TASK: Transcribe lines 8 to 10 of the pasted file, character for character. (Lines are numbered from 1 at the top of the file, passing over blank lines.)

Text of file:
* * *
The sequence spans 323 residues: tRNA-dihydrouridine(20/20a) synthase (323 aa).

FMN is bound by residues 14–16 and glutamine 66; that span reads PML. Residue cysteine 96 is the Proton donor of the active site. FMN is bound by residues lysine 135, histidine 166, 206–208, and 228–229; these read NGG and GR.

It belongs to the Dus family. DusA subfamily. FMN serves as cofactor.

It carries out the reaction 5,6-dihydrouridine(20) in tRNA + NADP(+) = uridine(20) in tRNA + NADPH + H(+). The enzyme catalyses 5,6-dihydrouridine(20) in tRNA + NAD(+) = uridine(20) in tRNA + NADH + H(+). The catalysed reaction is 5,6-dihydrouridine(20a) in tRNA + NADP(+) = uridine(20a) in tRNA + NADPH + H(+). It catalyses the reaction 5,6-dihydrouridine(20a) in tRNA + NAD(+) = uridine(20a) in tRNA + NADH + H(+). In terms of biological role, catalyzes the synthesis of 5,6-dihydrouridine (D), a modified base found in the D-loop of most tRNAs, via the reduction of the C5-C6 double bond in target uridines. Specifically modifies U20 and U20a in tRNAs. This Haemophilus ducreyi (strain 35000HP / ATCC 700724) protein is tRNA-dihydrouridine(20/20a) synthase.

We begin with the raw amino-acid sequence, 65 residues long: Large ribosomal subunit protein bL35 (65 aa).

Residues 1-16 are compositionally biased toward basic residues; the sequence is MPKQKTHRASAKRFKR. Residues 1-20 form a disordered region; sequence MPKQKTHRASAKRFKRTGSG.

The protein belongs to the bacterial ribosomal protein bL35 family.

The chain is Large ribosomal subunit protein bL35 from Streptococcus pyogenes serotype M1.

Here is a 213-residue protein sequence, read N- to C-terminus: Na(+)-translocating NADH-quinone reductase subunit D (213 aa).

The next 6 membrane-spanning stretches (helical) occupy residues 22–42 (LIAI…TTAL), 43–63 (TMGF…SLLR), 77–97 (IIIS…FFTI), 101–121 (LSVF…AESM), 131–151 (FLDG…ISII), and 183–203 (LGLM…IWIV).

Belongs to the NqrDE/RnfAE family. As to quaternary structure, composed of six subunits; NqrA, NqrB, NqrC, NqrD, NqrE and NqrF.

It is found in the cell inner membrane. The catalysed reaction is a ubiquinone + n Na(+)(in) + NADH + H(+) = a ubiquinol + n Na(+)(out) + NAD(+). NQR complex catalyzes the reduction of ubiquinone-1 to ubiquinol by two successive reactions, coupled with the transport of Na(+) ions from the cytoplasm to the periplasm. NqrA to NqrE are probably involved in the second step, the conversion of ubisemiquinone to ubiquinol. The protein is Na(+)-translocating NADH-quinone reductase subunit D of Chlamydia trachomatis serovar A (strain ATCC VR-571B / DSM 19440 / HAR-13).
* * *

The chain is Large ribosomal subunit protein bL35 from Streptococcus pyogenes serotype M1.

Here is a 213-residue protein sequence, read N- to C-terminus: Na(+)-translocating NADH-quinone reductase subunit D (213 aa).

The next 6 membrane-spanning stretches (helical) occupy residues 22–42 (LIAI…TTAL), 43–63 (TMGF…SLLR), 77–97 (IIIS…FFTI), 101–121 (LSVF…AESM), 131–151 (FLDG…ISII), and 183–203 (LGLM…IWIV).